Hopp til hovedinnhold

Steer, accelerate, brake – all with the driver 900 km away

four people standing besides the vehicle, smiling© Siri Krohn-Fagervoll
Working, studying or shopping remotely are things that, in recent years, have entered the daily lives of many – they no longer surprise us and seem here to stay. But did you know that driving can also be done remotely, with the driver 900 km away from their vehicle? Turns out, it’s not impossible. This technologically innovative idea was conceived here in Latvia and further developed in Norway.

The team behind the Latvian start-up getUgo has come up with a smart car with a remote-control system made in Latvia. Looking for partners to bring the dream closer to reality, the company explored the opportunities offered by the Norwegian Financial Mechanism, set up a cooperation project and successfully implemented the Driverless pilot vehicle system for transport routing in industrial parks project between March 2022 and February 2023 with partners from Norway – Applied Autonomy and Herøya Industripark. The total cost of the project approached EUR 130,000.

“Our biggest success is that we were able to operate a vehicle at a 900 km distance from Riga. This is the farthest we have tried and we did it on a 4G mobile network with a 120 millisecond delay,” says Jānis Upmanis, CEO of getUgo. Both remote and autonomous vehicle mobility was tested in the project, along with several demonstrations and safety tests.

The smart vehicle© Siri Krohn-Fagervoll

With this project, getUgo was able to take the notion of remotely controlling cars from a PowerPoint presentation to a real, functioning industrial park, which has to coordinate and route numerous incoming vehicles on a daily basis, but for the time being only with the help and participation of human beings. As human labour becomes increasingly expensive, this technology has the potential to replace the current algorithm in place to carry out the task. That is why Herøya Industripark, one of the largest industrial parks in Norway, with around 80 companies and 2,500 people working in the area daily, also expressed interest.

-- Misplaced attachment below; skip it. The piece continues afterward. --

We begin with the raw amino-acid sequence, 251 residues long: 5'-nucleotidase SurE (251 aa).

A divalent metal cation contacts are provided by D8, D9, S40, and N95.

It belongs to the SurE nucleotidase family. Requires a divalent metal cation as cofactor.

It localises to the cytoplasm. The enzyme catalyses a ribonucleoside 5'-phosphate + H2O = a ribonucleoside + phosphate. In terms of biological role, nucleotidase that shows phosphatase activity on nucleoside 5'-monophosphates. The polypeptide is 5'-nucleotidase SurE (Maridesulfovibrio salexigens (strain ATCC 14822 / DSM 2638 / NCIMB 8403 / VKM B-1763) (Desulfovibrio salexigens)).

“Some time ago, we set the goal that our industrial park would, in the future, become autonomous. Now we see that both the technology and the people have become more willing to take this step and make the move to autonomous solutions. This is an exciting sector that we want to be a part of,” says Skjalg Aasland, Business Development Manager at Herøya Industripark. Tove Sørensen, project manager at Herøya Industripark, emphasises that the park is gaining more and more know-how when it comes to becoming autonomous in its operations.

Herøya Industripark’s main involvement and contribution in the project were to provide access to the industrial park so that tests and demonstrations could be carried out, as well as to advise on the business side of industrial parks and future scenarios for the use of such technology.

This is not only an opportunity for industrial parks to become more efficient but also for autonomous vehicles, delivery robots, lawnmowers, drones, and trucks. All you need is the internet to make it happen, and standard mobile networks are sufficient to do the job. The driver is taken out of the vehicle and placed in an office, behind a steering wheel and monitors, driving a car that could be on the next street over or on the other side of the world.

CEO of SIA “getUgo” presenting project story at Programme mid-term event© GetUGo

It should also be noted that other professionals in the field were also keen to follow the goings-on in the industrial park. The outcome of this project goes to show that science fiction is slowly becoming part of our everyday lives.

Publisert :
Sist oppdatert :